The next step was securing finance and becoming a producer in Nova Scotia within a year of gaining funding, the company said.
ScoZinc said the updated PFS - which also included updated commodity prices, treatment charges and exchange rates - put initial capex at C$30.6 million, after-tax NPV8 at $128 million and IRR at 65% for a 14.3-year mine producing a five-year annual average of 35 million pounds of zinc and 15Mlb of lead.
It estimated gypsum reserves mined of 5.18 million tonnes over the life of mine.
ScoZinc had announced a non-binding offtake agreement for Scotia's life of mine gypsum supply on November 1.
The PFS released in July 2020 had outlined initial capex of $30.8 million, an after-tax NPV8 of $115 million and an IRR of 49%, for a 14-year mine at the same zinc and lead production rates.
President and CEO Mark Haywood described the updated PFS economics as 12% more robust than in the 2020 study.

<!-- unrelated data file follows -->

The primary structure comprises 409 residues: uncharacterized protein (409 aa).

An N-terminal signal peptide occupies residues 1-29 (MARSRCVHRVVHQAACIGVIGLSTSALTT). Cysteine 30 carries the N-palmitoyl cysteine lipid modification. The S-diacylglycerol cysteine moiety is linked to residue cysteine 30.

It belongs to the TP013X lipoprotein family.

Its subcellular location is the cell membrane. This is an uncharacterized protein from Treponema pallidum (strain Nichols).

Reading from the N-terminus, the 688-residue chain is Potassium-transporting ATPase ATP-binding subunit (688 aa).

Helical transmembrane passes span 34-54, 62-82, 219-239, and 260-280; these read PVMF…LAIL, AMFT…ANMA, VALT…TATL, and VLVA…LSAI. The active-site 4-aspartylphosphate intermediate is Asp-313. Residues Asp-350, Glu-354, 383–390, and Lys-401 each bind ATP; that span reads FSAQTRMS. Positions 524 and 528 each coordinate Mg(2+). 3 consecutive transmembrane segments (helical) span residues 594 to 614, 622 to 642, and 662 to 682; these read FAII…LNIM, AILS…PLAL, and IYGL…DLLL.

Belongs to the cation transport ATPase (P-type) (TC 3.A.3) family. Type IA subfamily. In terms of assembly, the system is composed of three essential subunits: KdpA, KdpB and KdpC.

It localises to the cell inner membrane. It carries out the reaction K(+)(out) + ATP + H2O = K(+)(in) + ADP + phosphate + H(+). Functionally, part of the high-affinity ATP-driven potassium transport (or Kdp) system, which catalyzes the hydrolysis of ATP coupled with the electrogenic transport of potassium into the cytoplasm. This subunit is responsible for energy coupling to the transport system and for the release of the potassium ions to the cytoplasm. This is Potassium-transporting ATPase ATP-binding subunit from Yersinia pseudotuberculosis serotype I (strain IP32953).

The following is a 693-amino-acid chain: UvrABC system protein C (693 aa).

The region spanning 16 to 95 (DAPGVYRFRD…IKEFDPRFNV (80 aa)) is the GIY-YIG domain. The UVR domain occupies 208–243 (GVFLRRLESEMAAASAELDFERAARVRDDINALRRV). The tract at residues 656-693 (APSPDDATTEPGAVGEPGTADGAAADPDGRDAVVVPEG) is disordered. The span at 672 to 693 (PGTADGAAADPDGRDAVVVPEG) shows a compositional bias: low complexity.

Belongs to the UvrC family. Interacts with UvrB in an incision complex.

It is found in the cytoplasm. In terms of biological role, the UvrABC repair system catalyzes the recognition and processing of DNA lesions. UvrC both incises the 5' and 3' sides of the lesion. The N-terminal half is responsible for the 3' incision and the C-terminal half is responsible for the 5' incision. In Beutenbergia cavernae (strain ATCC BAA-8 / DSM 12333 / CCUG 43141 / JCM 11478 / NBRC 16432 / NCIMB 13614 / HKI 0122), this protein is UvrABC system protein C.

"Importantly, the PFS shows that commercial zinc and lead concentrate and gypsum production can be achieved within 9 to 12 months of project financing of approximately $30 million, with a resulting average annual cash flow of $18 million," he said.
"The extensive facilities already in place on site, combined with the short pre-stripping period, enable the Scotia mine to potentially demonstrate a free cash flow of $19 million in the first year of commercial production."
The study's base case used both short-term price assumptions of US$1.40/lb zinc, $0.94/lb lead and $8.60/t gypsum, plus long-term assumptions of $1.20/lb, $1.05/lb and $8.60/t respectively.
ScoZinc had a working capital deficiency of almost C$600,000 at June 30.
It had been planning a business combination with Fancamp Exploration but this idea was scrapped in September, with Fancamp instead last month investing $1.3 million and converting a $250,000 debt to shares to become a cornerstone investor.
ScoZinc shares (TSXV: SZM) have spanned 45-80c over the past year and closed down 4% to 72c yesterday, valuing it at $12.8 million (US$10.1 million).